FLCCC | Front Line COVID-19 Critical Care Alliance

Prescribers of Repurposed Drugs for COVID are a Public Danger— Maine Medical Board

Published On: February 17, 2022|
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A renowned, highly accomplished Maine physician’s mental health is being questioned because she went ‘off-script’ to save her patients’ lives.

Dr. Meryl Nass

Before we tell you what happened to Dr. Meryl Nass, there are few things you should know about her.

By any measure of academic, clinical, or medical achievement, Dr. Meryl Nass of Maine is a physician of unassailable pedigree. A 1980 graduate of the University of Mississippi Medical School with a degree in Biology from the Massachusetts Institute of Technology (MIT), Dr. Nass’ career in patient care spans 40 years—during which time she conducted scientific research and published numerous papers in medical journals and newsletters. She has also been a reviewer for many medical publications including the Journal of American Physicians and Surgeons, the Journal of Clinical Pharmacology and the Canadian Medical Association Journal.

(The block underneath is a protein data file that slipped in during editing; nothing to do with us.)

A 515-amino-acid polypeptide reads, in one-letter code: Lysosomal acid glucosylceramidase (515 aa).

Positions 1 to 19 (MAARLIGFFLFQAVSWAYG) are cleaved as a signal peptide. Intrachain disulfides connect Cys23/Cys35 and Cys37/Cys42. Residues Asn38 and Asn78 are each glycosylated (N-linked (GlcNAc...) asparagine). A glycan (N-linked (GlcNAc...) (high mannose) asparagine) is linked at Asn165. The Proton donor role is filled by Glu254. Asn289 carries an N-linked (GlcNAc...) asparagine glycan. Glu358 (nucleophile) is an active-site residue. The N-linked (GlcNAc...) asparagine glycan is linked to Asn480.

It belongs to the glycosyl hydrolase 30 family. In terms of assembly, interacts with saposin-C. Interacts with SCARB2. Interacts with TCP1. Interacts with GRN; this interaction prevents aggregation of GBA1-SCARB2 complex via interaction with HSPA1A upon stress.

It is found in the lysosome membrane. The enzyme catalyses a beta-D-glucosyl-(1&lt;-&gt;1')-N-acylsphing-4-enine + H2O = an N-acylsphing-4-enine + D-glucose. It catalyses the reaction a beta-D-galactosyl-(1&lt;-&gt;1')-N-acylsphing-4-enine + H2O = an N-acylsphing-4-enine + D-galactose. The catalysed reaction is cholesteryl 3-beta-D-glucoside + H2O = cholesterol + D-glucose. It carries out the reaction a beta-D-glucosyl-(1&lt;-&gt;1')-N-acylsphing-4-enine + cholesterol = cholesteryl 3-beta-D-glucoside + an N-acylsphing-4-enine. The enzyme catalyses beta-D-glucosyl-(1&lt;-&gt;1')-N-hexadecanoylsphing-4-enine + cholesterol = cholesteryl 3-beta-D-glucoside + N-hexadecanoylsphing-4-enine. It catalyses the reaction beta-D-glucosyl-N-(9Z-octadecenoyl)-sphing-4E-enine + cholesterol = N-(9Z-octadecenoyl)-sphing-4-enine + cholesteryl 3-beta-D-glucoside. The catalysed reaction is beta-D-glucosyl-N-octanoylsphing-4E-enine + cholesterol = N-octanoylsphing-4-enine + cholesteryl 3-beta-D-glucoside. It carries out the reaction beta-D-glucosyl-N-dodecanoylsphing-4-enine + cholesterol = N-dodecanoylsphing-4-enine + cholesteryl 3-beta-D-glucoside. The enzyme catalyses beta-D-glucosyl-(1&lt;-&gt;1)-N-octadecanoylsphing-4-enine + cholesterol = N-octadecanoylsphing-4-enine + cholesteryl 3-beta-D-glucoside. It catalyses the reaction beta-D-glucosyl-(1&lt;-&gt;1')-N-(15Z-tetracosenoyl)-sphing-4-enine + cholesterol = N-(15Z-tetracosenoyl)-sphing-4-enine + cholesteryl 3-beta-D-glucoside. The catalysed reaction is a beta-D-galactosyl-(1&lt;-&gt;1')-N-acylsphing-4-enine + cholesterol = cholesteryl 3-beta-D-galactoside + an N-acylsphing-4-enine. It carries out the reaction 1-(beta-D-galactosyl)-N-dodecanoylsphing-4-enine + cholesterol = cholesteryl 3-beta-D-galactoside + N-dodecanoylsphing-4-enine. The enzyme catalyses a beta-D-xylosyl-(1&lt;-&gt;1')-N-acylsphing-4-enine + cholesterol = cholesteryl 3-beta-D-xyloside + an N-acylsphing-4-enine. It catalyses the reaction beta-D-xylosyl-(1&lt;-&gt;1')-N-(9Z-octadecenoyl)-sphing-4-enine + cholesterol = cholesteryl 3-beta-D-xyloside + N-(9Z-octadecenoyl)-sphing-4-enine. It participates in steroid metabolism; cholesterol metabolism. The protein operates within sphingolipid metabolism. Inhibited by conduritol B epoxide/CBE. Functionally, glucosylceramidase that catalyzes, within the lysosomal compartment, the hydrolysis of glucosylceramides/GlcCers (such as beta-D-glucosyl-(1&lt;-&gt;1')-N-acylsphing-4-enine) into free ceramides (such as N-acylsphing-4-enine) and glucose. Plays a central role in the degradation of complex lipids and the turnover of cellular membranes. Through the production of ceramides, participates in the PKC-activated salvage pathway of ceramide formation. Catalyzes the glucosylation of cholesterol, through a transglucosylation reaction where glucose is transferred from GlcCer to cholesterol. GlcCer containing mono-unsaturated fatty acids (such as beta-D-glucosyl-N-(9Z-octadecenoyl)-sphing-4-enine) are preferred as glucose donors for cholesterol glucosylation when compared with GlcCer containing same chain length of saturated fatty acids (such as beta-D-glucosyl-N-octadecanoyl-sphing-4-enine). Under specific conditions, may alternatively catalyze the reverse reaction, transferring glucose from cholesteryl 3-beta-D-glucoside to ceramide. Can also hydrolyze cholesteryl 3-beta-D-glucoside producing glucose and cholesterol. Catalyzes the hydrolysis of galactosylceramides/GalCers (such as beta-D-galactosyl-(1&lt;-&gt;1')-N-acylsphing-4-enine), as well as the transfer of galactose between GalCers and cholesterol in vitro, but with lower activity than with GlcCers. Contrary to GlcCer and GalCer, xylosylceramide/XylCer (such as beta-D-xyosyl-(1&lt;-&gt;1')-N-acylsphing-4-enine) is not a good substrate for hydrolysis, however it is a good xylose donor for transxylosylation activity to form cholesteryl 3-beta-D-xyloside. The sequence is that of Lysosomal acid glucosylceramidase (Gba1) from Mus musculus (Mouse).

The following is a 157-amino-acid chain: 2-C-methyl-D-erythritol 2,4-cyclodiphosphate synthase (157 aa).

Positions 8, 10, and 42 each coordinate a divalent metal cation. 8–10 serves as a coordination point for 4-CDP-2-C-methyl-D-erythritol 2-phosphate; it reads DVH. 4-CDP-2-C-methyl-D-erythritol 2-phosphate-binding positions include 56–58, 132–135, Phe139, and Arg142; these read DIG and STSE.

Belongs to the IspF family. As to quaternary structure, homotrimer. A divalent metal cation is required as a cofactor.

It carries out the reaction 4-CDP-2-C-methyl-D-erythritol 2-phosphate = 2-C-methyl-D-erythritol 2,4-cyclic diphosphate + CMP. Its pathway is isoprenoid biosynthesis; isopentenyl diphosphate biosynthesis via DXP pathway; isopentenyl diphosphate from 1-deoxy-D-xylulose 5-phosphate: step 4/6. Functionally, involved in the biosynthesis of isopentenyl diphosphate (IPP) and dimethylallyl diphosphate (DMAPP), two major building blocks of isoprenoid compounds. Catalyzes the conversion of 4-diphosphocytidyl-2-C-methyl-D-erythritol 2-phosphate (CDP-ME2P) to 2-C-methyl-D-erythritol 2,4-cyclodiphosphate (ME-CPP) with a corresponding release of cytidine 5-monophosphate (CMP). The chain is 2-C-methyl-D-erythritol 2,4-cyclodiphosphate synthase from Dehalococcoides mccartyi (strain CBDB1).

She has also been called upon numerous times to give sworn testimony on urgent medical issues to several House and Senate committees, including the Senate Veterans Affairs Committee, the Office of Human Research Protection, committees of the Department of Health and Human Services, and the House Subcommittee on National Security.

Furthermore, her work as an epidemic and anthrax expert as well as her work in the field of complex disorders (including Gulf War Syndrome, fibromyalgia and chronic fatigue syndrome) earned her invitations to present before the Institute of Medicine, the United States House and Senate Veterans Affairs committees and the VA’s Research Advisory Committee on Gulf War Veterans’ illnesses.

OK, now that you know a bit about Dr. Nass, you might be surprised to learn that her medical license was suspended last month by the Maine Board of Licensure in Medicine.

Wait, what? What did she do?

Any guesses?

No, not a single patient has been harmed by Dr. Nass.

No, no patient ever lodged a claim against her.

Nope, she hasn’t broken any laws. Not one.

Did she dispense opioids illegally? Nah, wrong again.

Time’s up. Here’s the answer: She did nothing wrong.

OK…so why was her license suspended?

Dr. Nass’ license was suspended because someone—not a patient, just someone who’d read about her—called the licensing board to complain that she was sharing COVID-19 misinformation. Yes, you heard right. It seems that Dr. Nass’ license was seized because she had the nerve to read all the COVID-19 scientific and medical studies she could throughout the last two years to try to identify therapeutics and/or protocols that could help her patients overcome COVID-19 without having to be hospitalized—and without dying.

So far so good, right?